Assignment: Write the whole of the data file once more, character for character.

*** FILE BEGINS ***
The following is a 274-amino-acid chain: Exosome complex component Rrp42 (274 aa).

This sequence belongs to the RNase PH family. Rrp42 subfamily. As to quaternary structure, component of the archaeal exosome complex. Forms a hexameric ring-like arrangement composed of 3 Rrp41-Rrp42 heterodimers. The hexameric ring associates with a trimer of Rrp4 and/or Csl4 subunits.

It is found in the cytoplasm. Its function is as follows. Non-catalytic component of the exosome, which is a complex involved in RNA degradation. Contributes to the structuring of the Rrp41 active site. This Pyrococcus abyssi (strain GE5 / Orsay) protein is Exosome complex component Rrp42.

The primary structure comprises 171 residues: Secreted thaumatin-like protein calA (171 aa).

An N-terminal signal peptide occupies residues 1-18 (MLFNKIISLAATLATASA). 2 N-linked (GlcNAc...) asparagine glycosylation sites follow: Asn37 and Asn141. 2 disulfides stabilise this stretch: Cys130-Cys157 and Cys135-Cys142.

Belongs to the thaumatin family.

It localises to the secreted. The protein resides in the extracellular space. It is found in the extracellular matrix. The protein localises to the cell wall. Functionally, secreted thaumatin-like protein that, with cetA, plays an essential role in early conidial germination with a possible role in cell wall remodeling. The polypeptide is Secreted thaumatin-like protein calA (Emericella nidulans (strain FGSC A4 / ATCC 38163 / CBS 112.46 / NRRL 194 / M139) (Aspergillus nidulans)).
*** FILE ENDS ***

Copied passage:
The following is a 274-amino-acid chain: Exosome complex component Rrp42 (274 aa).

This sequence belongs to the RNase PH family. Rrp42 subfamily. As to quaternary structure, component of the archaeal exosome complex. Forms a hexameric ring-like arrangement composed of 3 Rrp41-Rrp42 heterodimers. The hexameric ring associates with a trimer of Rrp4 and/or Csl4 subunits.

It is found in the cytoplasm. Its function is as follows. Non-catalytic component of the exosome, which is a complex involved in RNA degradation. Contributes to the structuring of the Rrp41 active site. This Pyrococcus abyssi (strain GE5 / Orsay) protein is Exosome complex component Rrp42.

The primary structure comprises 171 residues: Secreted thaumatin-like protein calA (171 aa).

An N-terminal signal peptide occupies residues 1-18 (MLFNKIISLAATLATASA). 2 N-linked (GlcNAc...) asparagine glycosylation sites follow: Asn37 and Asn141. 2 disulfides stabilise this stretch: Cys130-Cys157 and Cys135-Cys142.

Belongs to the thaumatin family.

It localises to the secreted. The protein resides in the extracellular space. It is found in the extracellular matrix. The protein localises to the cell wall. Functionally, secreted thaumatin-like protein that, with cetA, plays an essential role in early conidial germination with a possible role in cell wall remodeling. The polypeptide is Secreted thaumatin-like protein calA (Emericella nidulans (strain FGSC A4 / ATCC 38163 / CBS 112.46 / NRRL 194 / M139) (Aspergillus nidulans)).